Mary Ellen Moriarty, VP of Property & Casualty at EIIA. “Sandy is a polished professional, goes the extra mile when necessary, and wants to see us thrive. She is the perfect person to guide Vermont.”

“Sandy is a natural leader, and we are happy to have her stepping into this role,” said Interim DFR Commissioner Kevin Gaffney.

Upwards and onwards to the Sandy Bigglestone and the Vermont Captive Industry…see you all in August!

A Captive Industry Icon Announces His Retirement

The State of Vermont’s Deputy Commissioner of the Captive Insurance Division is hanging up his gloves. Dave Provost leaves a permanent print on the robust infrastructure for domiciled captives in the Green Mountain State.

This week Vermont Captive Insurance set the captive world abuzz with a press release announcing Dave Provost’s retirement at the end of the summer. The Governor of Vermont Phil Scott could not sing Dave’s praise any higher by thanking him for “his immeasurable contribution to Vermonters and businesses around the world.” The Governor did pledge as well that Dave’s replacement would build on the “Gold Standard” for captives that Dave has helped create.

If you’ve been on the fence for registering for The VCIA Annual Conference August 8-11 in Burlington, Vermont, Dave’s news should get you over to attend. The conference will be a celebration of sorts for his career, and of course his insights during his “Hot Topics” on the last day of the conference is now simply a must see. Access Conference Registration here.

Mr. Captive himself, Dave Provost. Catch his last “Hot Topics” session at our Annual Conference this year.

I’m only three months on the job as VCIA’s President, and so it makes sense that I should be at the end of the line when it comes to reflecting on Dave Provost’s remarkable captive career. Nevertheless, as short as our relationship has been, we do make for a quick repartee pairing; it was only this Wednesday, during VCIA’s Spring Mixer, that Dave Provost shared his retirement news to the crowd. He was also quick to point out that I’m hitting my 100th day soon and that means my honeymoon phase will come to a firm end. This is true: Dave always has a joke in pocket.

The moment I met Vermont’s chief captive regulator it was instantly clear that his insights, approachable nature, and dedication to improving the captive industry are held in highest esteem and are things he deeply cares about. Dave Provost’s captive knowledge and technical and managerial skillsets will be major loses to recover, but it’s his dry wit and deadpan personality that most of us will miss just as much, if not more.

Dave Provost’s insights, approachable nature, and dedication to improving the captive industry are held in highest esteem and are things he deeply cares about.

Dave and some of his team in Vermont’s Senate Chamber

Dave achieved a lifetime of captive accomplishments during his 30 years of experience in the industry. He leaves the captive sector in Vermont (and beyond) larger, stronger and more visible than when he started. The VCIA, and indeed the whole captive insurance industry will miss Dave’s shrewd perspective, his fairness and his desire for effective and speedy advice and decisions. But mostly, the whole sector will just miss Dave. VCIA is honored to have his presence in his official capacity as Vermont’s chief captive regulator once last time this August. Let us toast to Dave!

The Results Are In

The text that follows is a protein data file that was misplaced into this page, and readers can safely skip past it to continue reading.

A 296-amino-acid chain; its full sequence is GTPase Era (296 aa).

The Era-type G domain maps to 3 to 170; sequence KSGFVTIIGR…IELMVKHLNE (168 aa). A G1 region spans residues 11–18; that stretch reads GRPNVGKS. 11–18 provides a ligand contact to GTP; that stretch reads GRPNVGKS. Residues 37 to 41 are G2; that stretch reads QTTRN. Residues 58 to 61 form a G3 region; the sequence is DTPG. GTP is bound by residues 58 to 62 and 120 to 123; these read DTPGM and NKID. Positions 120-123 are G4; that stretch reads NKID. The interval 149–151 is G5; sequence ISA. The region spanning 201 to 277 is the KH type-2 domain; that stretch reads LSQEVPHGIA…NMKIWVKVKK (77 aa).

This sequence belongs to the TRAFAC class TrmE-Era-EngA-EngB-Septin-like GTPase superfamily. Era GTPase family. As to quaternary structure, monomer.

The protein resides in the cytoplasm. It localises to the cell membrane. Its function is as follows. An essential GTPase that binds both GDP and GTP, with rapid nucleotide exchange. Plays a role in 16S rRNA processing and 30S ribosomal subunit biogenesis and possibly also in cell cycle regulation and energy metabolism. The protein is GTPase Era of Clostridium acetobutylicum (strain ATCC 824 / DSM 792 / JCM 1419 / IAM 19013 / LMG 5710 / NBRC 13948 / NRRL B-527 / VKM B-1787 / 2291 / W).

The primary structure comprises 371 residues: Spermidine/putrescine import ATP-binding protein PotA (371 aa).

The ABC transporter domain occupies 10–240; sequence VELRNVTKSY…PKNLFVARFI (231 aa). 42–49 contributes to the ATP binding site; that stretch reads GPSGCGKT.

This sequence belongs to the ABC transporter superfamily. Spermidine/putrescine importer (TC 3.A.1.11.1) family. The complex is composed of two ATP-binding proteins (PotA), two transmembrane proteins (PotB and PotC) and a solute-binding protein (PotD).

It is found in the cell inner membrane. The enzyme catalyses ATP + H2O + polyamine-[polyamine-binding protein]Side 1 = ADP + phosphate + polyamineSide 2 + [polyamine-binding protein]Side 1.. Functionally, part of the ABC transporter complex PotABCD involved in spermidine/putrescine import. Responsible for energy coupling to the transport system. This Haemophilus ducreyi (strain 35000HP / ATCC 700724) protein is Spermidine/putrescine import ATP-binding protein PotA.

You all saw it coming. The number of captives licensed in Vermont last year eclipsed 2020 – already a banner year. Sure, almost every captive domicile had a good year, but even with over 40 states establishing captive laws, Vermont stands head and shoulders above.

Here are the hard numbers: Forty-five new captive insurance companies were licensed this past year in Vermont, making 2021 Vermont’s 4th highest year of growth in its 40-year history. Vermont is now home to 620 licensed captives, consisting of 589 active and 31 dormant captives. Vermont’s 52 sponsored cell captives currently host nearly 500 cells and separate accounts, in addition to the licensed captive companies.

The new captives were licensed in 17 different industries, the main industries being healthcare, real estate, manufacturing, insurance, and transportation. At least 5 of Vermont’s new captives in 2021 were formed by companies with international roots, including Japan, Germany, Russia, the United Kingdom, and Australia. Vermont has been experiencing growth in the number of new cells within sponsored captives, at a similar pace as new company licenses, with nine of the 45 new companies formed this year being sponsored cell companies.

Vermont has licensed a total of 1,242 captive insurance companies since 1981 and remains, by far, the largest U.S. domicile for captive insurance and third largest in the world. With an active pipeline of prospective new captive insurance companies already underway for 2022, the state expects continued growth in the coming year.

Thank you and I look forward to hearing from you.

Rich Smith
VCIA President

Happy Holidays!

As we close out the year it is a great time to reflect on the last 12 months – or longer. It certainly has been a challenging year for all of us, but I can say without reservation how grateful I am to have been a part of this great industry for the past 12 years.

The friends I have made as head of VCIA are amazing. All of you have made my job joyful which is not something everyone can say, I know. You all know how fabulous the folks who work in the captive insurance space at the State of Vermont are – truly a pleasure to work with Dave Provost, Sandy Bigglestone, Dan Petterson, Christine Brown, Becky Aitchison, and Brittany Nevins.